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The paseok is a large herbivorous reptile that prefers to live in certian areas close to the Yeongseon. They seem to have developed a preternatural ability to detect these areas that most animals avoid. Their willingness to live in these areas effected by the yeongseon seems to have developed into a seeming lack of fear or aggressive reaction toward other animals or people.   As a result, paseok have become a domesticated species. They are most often used as beasts of burden. They are not very fast, but have high endurance from migrating up and down the Yeongseon. They are usually used to pulling vehicles like the Unseon or in various forms of farm labor. They are not large enough to be ridden and normally resist attempts to place heavy loads directly on their backs.

Basic Information


Paseok are primarily bipedal, but have are facultative quadrupeds when climbing or pulling a heavy weight. Their front claws have the ability of crude manipulation. They have a bony skull with a small bony frill on the back of the head, partly concealing the neck. They have a beak with several tooth-like protrusions along the edge to best grasp broad-leafed plants and ferns. A row of long display quills run along the tail of male paseok, while both males and female have soft, featherlike hairs over much of their bodies. Finally, both genders possess cheek horns.

Biological Traits

Males and Females are roughly the same body size. They can be differentiated by males having sharper angles in the face and quills running along the top of the tail. Coloration changes when a juvenile reaches adulthood and again when a female lays eggs.

Genetics and Reproduction

The paseok for mated pairs for reproduction. They lay eggs once every 1-2 years so that their eggs hatch mainly in mid to late spring depending on the local climate. The eggs are normally laid in clutches of 5-7. Males normally hatch in a 1:3 ratio with females.

Growth Rate & Stages

The paseok take about 3-4 years to reach sexual maturity, but do not become full adults until they are ~6 years old. At this time paseok change from their juvenile coloration to their adult coloration. Females change again to a display coloration again when they first lay eggs. This is normally a sign that they have been paired to males and are left alone.

Ecology and Habitats

The paseok prefer to live in the lush greens that surround the yeongseon, as they historically used these areas as a refuge. They are migratory. Today though, most paseok live in populated areas.

Dietary Needs and Habits

Paseok feed on the leaves and tender branches of ferns, shrubs and trees, though they have been observed feeding on broad-leaved grasses in times of need.

Biological Cycle

Eggs are laid so that they hatch in mid to late spring, with reproductive mating occurring in the previous early fall. The fertilized zygotes are kept in a form of stasis over the winter months and have been known to be kept in such a state for an additional year in cases of low resources or overcrowding.

Additional Information

Social Structure

Paseok famously pair-bond until the death of their partner. They will form small herds in the wild of mated pairs and 1-3 generations of their offspring. After between 3-5 years, the juveniles will move on with the males going alone of maybe in pairs and females moving on in small groups of 3-4. Occasionally, a pair of brothers will stay together after pairing making a double-pair herd.   Unpaired females will not seek to reproduce and will instead care for the young unless another male arrives. When an unpaired male arrives, a group of the herd's unparied females take turns engaging in mock combat with the male. If they are satisfied, then one of them will mate with the male. They will winter with the herd and depart the following spring to form their own herd. If they are not satisfied, then the females of the herd will attack the male to force him to flee.   Mating-like has been observed between the paired female and her female herd-mates shortly after mating season or between members of the herd in times of hardship. This may be done to relieve group stress, as small groups of females will sometimes leave in herds where this activity does not occur.   In domesticated life, males are moved on to other herds as the fathers will not tolerate their sons staying around beyond maturity. However, mated pairs have come to tolerate living in close proximity to one another.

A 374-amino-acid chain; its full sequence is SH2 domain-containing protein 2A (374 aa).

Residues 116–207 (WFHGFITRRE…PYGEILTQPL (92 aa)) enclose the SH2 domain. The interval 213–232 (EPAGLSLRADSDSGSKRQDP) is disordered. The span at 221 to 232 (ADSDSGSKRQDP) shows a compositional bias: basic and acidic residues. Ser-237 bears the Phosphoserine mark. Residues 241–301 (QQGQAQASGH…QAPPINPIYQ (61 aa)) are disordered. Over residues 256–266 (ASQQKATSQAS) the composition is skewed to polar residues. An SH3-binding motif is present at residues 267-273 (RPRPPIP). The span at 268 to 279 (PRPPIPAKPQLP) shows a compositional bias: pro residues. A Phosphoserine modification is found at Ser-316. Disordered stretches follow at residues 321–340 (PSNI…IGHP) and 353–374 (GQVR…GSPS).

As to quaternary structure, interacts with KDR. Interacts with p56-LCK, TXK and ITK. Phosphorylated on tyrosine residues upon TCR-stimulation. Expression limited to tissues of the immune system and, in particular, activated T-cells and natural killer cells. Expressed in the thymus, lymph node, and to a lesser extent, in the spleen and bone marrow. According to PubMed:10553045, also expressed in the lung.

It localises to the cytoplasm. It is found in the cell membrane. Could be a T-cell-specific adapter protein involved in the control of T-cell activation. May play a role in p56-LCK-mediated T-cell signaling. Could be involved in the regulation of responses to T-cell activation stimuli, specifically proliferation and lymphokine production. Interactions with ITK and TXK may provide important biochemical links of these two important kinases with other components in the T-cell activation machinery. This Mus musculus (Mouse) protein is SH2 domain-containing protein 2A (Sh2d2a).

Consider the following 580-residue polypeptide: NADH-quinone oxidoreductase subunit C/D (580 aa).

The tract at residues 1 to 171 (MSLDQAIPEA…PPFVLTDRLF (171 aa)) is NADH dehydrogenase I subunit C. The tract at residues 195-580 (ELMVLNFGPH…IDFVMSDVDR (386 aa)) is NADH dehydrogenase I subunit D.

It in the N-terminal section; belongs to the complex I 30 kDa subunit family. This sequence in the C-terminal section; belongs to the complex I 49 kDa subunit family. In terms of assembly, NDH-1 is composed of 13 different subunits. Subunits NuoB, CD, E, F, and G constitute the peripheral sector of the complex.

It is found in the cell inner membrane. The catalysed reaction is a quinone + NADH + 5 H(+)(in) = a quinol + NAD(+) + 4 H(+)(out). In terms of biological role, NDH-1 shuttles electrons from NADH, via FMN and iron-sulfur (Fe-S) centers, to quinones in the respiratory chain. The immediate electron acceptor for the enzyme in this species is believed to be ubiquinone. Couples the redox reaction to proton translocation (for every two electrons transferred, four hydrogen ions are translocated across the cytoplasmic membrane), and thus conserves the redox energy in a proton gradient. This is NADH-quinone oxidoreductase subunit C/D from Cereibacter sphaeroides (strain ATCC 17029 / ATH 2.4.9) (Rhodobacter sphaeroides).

The domestication of paseok has made appeared to have lengthened and strengthened their front limbs, though they retain their manipulative claws. The rare example of pure-breed wild paseok show shorter front limbs and almost obligate bipedal behavior.

Uses, Products & Exploitation

Paseok are mainly raised for hauling, though it some areas they can be raised for meat, skin/leather goods, and bone and quills for traditional crafts.

Facial characteristics

A large beak with tooth-like protrusions, a bony frill close to the neck, and cheek horns in males.

Geographic Origin and Distribution

They live in a verity of temperate and tropical climates, mainly along the yeongseon or in places of human habitation.

Perception and Sensory Capabilities

They have the ability to sense the Yeongseon, though how is not understood.
(Image pending)
wild: 20 years / domesticated: 25-30 years
Average Height
~1 meter tall
Average Length
~3 meters long from beak to tail tip

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